Redistricting reform hopefuls push overhaul plan

Redistricting reform hopefuls push overhaul plan

A diverse and bipartisan group of legislators and advocates hoping to reform the redistricting process in Pennsylvania took to the Capitol Tuesday to urge other lawmakers to move along their plan, which would overhaul the process by which the Commonwealth’s congressional and state legislative districts are drawn.

 

There are companion bills in each chamber that would provide for the reform plan, House Bill 1835 sponsored by Rep. David Parker (R-Monroe) is the House vehicle and Senate Bill 484 sponsored by Sen. Lisa Boscola (D-Northampton) is the Senate vehicle. 

Tuesday, August 16, 2016/Author: Jason Gottesman
Lawmakers examine new education funding scheme

Lawmakers examine new education funding scheme

While House Bill 1552 sits on the Governor’s desk, the Education committee had a hearing regarding a new Basic Education Funding formula.

A new proposal, drafted by Rep. David Parker (R-Monroe), will look to implement new ideas to benefit schools burdened by hold harmless provisions even though the Basic Education Funding Commissions formula has only been around for one fiscal year.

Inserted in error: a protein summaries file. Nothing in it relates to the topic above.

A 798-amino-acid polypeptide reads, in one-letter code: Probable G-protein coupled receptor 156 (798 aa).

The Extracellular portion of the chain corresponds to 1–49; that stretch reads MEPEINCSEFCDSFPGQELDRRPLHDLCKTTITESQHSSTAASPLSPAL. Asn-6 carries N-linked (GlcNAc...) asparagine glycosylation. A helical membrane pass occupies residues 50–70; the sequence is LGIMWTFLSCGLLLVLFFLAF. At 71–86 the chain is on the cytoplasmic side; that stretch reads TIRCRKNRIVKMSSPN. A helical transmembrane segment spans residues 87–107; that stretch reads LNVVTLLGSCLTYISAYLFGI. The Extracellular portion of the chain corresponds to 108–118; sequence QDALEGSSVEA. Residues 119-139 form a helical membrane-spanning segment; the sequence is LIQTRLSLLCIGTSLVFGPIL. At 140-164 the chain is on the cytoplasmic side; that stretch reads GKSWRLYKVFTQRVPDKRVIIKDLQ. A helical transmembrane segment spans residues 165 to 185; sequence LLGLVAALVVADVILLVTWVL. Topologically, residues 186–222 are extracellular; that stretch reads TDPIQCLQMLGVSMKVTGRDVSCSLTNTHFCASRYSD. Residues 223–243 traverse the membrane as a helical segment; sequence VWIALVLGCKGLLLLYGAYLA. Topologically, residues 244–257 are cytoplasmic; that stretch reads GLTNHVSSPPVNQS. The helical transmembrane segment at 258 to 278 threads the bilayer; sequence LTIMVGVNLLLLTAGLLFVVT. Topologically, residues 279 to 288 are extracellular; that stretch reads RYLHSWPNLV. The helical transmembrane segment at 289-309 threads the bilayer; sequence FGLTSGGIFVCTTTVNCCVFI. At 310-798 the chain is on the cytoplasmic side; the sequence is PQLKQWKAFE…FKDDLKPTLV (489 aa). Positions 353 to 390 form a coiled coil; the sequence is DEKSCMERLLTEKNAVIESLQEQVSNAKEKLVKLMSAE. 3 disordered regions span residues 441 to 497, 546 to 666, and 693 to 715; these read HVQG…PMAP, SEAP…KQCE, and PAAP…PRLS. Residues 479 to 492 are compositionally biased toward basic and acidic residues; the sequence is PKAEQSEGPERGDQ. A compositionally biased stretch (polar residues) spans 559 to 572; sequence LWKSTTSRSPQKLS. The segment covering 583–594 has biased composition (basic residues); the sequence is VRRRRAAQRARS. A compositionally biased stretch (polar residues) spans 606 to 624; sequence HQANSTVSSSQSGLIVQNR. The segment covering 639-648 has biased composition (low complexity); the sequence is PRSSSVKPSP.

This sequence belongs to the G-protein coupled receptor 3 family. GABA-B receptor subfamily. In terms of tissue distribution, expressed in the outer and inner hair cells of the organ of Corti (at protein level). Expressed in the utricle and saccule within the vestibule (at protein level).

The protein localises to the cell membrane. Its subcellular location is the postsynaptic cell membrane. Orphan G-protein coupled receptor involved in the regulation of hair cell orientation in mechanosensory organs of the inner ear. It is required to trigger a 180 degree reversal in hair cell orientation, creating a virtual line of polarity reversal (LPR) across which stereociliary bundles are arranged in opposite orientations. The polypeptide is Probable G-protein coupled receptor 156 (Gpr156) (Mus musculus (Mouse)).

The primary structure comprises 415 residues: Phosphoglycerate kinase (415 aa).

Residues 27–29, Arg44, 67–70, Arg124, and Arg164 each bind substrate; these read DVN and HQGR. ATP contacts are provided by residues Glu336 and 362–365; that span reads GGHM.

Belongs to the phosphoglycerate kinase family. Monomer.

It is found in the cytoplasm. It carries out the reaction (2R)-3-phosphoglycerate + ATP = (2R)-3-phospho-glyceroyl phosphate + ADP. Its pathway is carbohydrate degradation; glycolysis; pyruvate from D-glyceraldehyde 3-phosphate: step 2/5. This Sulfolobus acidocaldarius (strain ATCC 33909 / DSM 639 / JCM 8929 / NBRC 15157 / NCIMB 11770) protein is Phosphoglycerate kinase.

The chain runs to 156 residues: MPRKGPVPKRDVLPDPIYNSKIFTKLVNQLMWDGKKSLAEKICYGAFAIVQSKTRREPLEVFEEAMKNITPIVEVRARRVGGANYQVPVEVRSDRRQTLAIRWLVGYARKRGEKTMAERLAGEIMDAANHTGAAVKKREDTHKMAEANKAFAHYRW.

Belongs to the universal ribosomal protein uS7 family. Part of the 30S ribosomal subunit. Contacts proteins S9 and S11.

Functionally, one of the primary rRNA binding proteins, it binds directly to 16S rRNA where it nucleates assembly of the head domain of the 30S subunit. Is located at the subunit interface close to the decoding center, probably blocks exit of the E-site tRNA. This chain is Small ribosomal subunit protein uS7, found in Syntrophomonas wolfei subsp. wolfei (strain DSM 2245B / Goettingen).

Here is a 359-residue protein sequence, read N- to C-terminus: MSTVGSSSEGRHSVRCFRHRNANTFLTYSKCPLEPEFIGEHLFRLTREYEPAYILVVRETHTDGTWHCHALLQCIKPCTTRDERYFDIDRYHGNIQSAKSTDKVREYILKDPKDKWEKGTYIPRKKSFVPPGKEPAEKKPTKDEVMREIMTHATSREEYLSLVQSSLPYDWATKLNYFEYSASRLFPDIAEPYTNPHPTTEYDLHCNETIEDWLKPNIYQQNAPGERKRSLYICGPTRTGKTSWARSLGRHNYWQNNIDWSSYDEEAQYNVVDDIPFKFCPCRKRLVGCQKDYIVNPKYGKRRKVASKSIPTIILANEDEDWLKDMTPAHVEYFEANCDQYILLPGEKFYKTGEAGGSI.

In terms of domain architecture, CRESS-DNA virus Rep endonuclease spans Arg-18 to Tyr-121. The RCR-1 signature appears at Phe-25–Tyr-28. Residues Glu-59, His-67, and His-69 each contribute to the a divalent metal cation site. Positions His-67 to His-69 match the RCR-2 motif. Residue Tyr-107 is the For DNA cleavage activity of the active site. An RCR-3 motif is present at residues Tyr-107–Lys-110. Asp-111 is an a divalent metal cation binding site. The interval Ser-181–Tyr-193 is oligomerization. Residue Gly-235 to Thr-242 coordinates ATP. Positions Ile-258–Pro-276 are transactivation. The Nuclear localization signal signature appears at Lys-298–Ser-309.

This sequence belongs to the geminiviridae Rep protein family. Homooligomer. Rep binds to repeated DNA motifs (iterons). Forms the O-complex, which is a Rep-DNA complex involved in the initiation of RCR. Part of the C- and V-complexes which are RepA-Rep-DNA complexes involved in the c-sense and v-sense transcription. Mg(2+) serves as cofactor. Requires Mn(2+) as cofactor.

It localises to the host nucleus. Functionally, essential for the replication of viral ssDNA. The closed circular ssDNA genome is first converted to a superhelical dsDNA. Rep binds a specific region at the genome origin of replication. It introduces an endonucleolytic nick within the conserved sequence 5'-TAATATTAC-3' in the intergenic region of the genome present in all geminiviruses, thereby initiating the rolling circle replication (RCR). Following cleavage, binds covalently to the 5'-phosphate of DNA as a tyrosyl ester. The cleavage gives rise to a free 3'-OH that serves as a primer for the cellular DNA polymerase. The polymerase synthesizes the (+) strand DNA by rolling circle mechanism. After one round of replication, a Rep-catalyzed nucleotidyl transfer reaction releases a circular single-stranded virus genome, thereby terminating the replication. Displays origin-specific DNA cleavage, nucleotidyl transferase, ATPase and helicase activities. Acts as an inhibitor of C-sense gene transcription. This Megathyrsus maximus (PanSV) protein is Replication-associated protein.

Thursday, May 26, 2016/Author: Kyle Maguire
Reed: “We have to wait and see what the Senate does tomorrow” before House will take up budget bill

Reed: “We have to wait and see what the Senate does tomorrow” before House will take up budget bill

As the latest chapter in Pennsylvania’s 175-day long budget saga continued to unfold on the Tuesday before Christmas, House Majority Leader Dave Reed (R-Indiana) gave pause to some optimistic the plan could land on the governor’s desk by Wednesday, saying the chamber will not call up the $30.788 billion budget bill without agreement on a pension and tax bill first.

“We’re waiting to hear form the Senate whether they have an agreement on pension with the administration and the House Democrats and we still have not seen a Tax Code bill to pay for that General Appropriations bill, so as soon as we see those products from the Senate, we are ready to move forward,” he said. “If the Senate’s prepared with those products ready to go and has agreement ready to go, as soon as they give them to us, we’re ready to go to.”

According to Rep. Reed, the rationale behind holding up the spending bill is that it would be unconstitutional for the governor so sign a spending plan that is out of balance.

“We can’t send a budget bill to the governor without the Tax Code bill to pay for it, the governor’s not legally able to sign that bill, so we do need that to be able to send the budget bill to the governor,” he explained. 

Tuesday, December 22, 2015/Author: Jason Gottesman
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